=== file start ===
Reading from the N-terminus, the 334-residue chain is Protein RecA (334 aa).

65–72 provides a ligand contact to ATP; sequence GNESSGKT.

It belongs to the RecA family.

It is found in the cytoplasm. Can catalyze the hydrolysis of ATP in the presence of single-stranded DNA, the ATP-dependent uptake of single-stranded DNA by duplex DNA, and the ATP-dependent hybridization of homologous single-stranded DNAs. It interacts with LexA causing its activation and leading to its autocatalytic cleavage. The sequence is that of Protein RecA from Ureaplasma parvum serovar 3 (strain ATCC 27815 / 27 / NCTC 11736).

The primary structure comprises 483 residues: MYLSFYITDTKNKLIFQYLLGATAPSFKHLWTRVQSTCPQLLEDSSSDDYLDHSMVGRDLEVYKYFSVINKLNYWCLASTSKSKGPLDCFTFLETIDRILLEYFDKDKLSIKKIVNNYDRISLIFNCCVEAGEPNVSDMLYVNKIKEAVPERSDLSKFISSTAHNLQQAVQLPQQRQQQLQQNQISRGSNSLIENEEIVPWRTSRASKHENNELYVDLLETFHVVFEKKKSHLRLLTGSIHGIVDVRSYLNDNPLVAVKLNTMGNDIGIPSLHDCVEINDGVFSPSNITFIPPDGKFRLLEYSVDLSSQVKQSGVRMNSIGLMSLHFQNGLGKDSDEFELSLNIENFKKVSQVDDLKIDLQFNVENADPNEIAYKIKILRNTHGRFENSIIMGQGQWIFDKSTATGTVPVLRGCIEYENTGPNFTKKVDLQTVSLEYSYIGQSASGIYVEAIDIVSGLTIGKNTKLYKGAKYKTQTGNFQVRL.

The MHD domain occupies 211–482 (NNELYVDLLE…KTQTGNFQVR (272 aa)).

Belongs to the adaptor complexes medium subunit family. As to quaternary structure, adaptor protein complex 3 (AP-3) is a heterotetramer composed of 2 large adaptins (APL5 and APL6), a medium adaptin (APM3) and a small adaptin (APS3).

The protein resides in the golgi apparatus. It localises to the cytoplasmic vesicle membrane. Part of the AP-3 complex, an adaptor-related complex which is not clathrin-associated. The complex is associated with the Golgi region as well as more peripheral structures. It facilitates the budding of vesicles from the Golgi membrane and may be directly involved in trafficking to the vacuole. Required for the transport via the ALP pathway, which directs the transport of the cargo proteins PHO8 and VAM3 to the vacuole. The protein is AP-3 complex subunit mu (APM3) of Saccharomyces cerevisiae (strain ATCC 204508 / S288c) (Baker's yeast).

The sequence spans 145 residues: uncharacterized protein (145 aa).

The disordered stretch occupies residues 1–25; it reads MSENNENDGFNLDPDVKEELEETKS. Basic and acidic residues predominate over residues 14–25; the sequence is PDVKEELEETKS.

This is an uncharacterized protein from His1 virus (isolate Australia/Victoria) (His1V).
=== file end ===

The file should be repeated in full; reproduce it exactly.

Reading from the N-terminus, the 334-residue chain is Protein RecA (334 aa).

65–72 provides a ligand contact to ATP; sequence GNESSGKT.

It belongs to the RecA family.

It is found in the cytoplasm. Can catalyze the hydrolysis of ATP in the presence of single-stranded DNA, the ATP-dependent uptake of single-stranded DNA by duplex DNA, and the ATP-dependent hybridization of homologous single-stranded DNAs. It interacts with LexA causing its activation and leading to its autocatalytic cleavage. The sequence is that of Protein RecA from Ureaplasma parvum serovar 3 (strain ATCC 27815 / 27 / NCTC 11736).

The primary structure comprises 483 residues: MYLSFYITDTKNKLIFQYLLGATAPSFKHLWTRVQSTCPQLLEDSSSDDYLDHSMVGRDLEVYKYFSVINKLNYWCLASTSKSKGPLDCFTFLETIDRILLEYFDKDKLSIKKIVNNYDRISLIFNCCVEAGEPNVSDMLYVNKIKEAVPERSDLSKFISSTAHNLQQAVQLPQQRQQQLQQNQISRGSNSLIENEEIVPWRTSRASKHENNELYVDLLETFHVVFEKKKSHLRLLTGSIHGIVDVRSYLNDNPLVAVKLNTMGNDIGIPSLHDCVEINDGVFSPSNITFIPPDGKFRLLEYSVDLSSQVKQSGVRMNSIGLMSLHFQNGLGKDSDEFELSLNIENFKKVSQVDDLKIDLQFNVENADPNEIAYKIKILRNTHGRFENSIIMGQGQWIFDKSTATGTVPVLRGCIEYENTGPNFTKKVDLQTVSLEYSYIGQSASGIYVEAIDIVSGLTIGKNTKLYKGAKYKTQTGNFQVRL.

The MHD domain occupies 211–482 (NNELYVDLLE…KTQTGNFQVR (272 aa)).

Belongs to the adaptor complexes medium subunit family. As to quaternary structure, adaptor protein complex 3 (AP-3) is a heterotetramer composed of 2 large adaptins (APL5 and APL6), a medium adaptin (APM3) and a small adaptin (APS3).

The protein resides in the golgi apparatus. It localises to the cytoplasmic vesicle membrane. Part of the AP-3 complex, an adaptor-related complex which is not clathrin-associated. The complex is associated with the Golgi region as well as more peripheral structures. It facilitates the budding of vesicles from the Golgi membrane and may be directly involved in trafficking to the vacuole. Required for the transport via the ALP pathway, which directs the transport of the cargo proteins PHO8 and VAM3 to the vacuole. The protein is AP-3 complex subunit mu (APM3) of Saccharomyces cerevisiae (strain ATCC 204508 / S288c) (Baker's yeast).

The sequence spans 145 residues: uncharacterized protein (145 aa).

The disordered stretch occupies residues 1–25; it reads MSENNENDGFNLDPDVKEELEETKS. Basic and acidic residues predominate over residues 14–25; the sequence is PDVKEELEETKS.

This is an uncharacterized protein from His1 virus (isolate Australia/Victoria) (His1V).